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Heterogeneous returns and the persistence of agricultural technology adoption

  • Francis Teal
  • Andrew Zeitlin
  • Stefano Caria

In this paper we explore whether low rates of sustained technology use can be explained by heterogeneity in returns to adoption.� To do so we evaluate impacts of the Cocoa Abrabopa Association, which provided a package of fertilizer and other inputs on credit to cocoa farmers in Ghana.� High estimated average productive impacts for treated farmers are found to be consistent with negative economic profits for a substantial proportion of the treated population.� By constructing an individual-specific measure of returns, we demonstrate that low realized returns among adopters are associated with low retention rates, even after conditioning on output levels and successful repayment.� The results are consistent with the hypothesis that high average returns mask substantial and persistent heterogeneity, and that farmers experiment in order to learn about their idiosyncratic returns.

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File URL: http://www.csae.ox.ac.uk/workingpapers/pdfs/2010-37text.pdf
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Paper provided by University of Oxford, Department of Economics in its series Economics Series Working Papers with number CSAE WPS/2010-37.

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Date of creation: 01 Nov 2010
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Handle: RePEc:oxf:wpaper:csae-wps/2010-37
Contact details of provider: Postal: Manor Rd. Building, Oxford, OX1 3UQ
Web page: http://www.economics.ox.ac.uk/
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  3. Bandiera, Oriana & Rasul, Imran, 2002. "Social Networks and Technology Adoption in Northern Mozambique," CEPR Discussion Papers 3341, C.E.P.R. Discussion Papers.
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  7. Timothy G. Conley & Christopher R. Udry, 2005. "Learning about a new technology: pineapple in Ghana," Proceedings, Federal Reserve Bank of San Francisco.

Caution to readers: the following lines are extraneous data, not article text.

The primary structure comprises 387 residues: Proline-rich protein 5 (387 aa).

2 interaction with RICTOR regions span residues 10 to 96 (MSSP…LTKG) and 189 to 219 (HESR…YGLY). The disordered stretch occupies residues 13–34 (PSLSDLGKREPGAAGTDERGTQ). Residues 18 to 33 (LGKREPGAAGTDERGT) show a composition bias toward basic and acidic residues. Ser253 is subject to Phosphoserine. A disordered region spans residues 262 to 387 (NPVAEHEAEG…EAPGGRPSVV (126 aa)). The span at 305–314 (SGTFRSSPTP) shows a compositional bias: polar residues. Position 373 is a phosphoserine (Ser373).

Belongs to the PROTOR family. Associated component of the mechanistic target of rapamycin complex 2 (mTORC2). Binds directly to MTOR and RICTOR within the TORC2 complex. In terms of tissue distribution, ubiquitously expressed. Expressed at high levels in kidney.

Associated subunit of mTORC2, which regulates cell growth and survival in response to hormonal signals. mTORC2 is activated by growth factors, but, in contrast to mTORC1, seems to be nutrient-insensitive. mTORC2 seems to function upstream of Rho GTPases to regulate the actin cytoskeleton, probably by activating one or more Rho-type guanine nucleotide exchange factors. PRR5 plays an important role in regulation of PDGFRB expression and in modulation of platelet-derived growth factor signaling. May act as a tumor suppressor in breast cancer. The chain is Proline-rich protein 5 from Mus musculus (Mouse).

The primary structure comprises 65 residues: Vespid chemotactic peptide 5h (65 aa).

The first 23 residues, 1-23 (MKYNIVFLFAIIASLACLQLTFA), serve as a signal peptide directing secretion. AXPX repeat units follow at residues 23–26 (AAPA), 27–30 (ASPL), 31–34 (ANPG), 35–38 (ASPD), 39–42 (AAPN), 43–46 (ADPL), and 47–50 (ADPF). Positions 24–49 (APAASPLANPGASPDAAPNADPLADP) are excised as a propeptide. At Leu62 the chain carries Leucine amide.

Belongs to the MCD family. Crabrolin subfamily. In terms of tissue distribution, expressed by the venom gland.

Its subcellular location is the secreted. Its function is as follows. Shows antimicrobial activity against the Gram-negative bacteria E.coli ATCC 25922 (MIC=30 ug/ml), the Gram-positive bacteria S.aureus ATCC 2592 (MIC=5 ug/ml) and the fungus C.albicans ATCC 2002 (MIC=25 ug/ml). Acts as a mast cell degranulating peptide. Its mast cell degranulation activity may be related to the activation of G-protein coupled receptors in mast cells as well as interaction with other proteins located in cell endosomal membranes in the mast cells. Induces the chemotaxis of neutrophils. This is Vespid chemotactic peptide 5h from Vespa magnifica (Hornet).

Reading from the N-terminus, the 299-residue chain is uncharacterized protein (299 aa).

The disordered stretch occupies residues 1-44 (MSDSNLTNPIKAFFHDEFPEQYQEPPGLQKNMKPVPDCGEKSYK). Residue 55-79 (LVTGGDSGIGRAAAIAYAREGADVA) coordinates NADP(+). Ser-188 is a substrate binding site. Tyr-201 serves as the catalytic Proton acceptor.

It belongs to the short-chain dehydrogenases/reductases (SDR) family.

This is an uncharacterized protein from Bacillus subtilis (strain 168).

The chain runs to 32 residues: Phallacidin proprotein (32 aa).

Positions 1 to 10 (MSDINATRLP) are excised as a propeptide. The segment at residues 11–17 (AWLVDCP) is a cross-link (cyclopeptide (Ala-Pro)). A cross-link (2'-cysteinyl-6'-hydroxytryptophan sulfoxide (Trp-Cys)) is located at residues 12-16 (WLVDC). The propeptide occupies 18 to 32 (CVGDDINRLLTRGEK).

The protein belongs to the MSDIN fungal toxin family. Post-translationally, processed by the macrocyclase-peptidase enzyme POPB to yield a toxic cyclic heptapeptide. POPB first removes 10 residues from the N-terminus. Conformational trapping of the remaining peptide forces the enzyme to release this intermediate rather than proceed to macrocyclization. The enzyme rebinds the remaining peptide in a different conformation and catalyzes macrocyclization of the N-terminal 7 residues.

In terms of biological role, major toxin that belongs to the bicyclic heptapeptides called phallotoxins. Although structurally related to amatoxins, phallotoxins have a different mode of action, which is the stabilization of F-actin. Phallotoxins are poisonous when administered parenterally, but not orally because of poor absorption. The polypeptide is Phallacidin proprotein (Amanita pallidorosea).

8. Andrew D. Foster & Mark R. Rosenzweig, 2010. "Microeconomics of Technology Adoption," Working Papers 984, Economic Growth Center, Yale University.
  9. Boyan Jovanovic & Yaw Nyarko, 1994. "Learning By Doing and the Choice of Technology," NBER Working Papers 4739, National Bureau of Economic Research, Inc.
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  11. Esther Duflo & Michael Kremer & Jonathan Robinson, 2009. "Nudging Farmers to Use Fertilizer: Theory and Experimental Evidence from Kenya," NBER Working Papers 15131, National Bureau of Economic Research, Inc.
  12. Erica Field, 2005. "Property Rights and Investment in Urban Slums," Journal of the European Economic Association, MIT Press, vol. 3(2-3), pages 279-290, 04/05.
  13. Foster, Andrew D. & Rosenzweig, Mark R., 2010. "Microeconomics of Technology Adoption," Working Papers 78, Yale University, Department of Economics.
  14. Heckman, James J & Smith, Jeffrey, 1997. "Making the Most Out of Programme Evaluations and Social Experiments: Accounting for Heterogeneity in Programme Impacts," Review of Economic Studies, Wiley Blackwell, vol. 64(4), pages 487-535, October.
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  17. Esther Duflo & Michael Kremer & Jonathan Robinson, 2008. "How High Are Rates of Return to Fertilizer? Evidence from Field Experiments in Kenya," American Economic Review, American Economic Association, vol. 98(2), pages 482-88, May.
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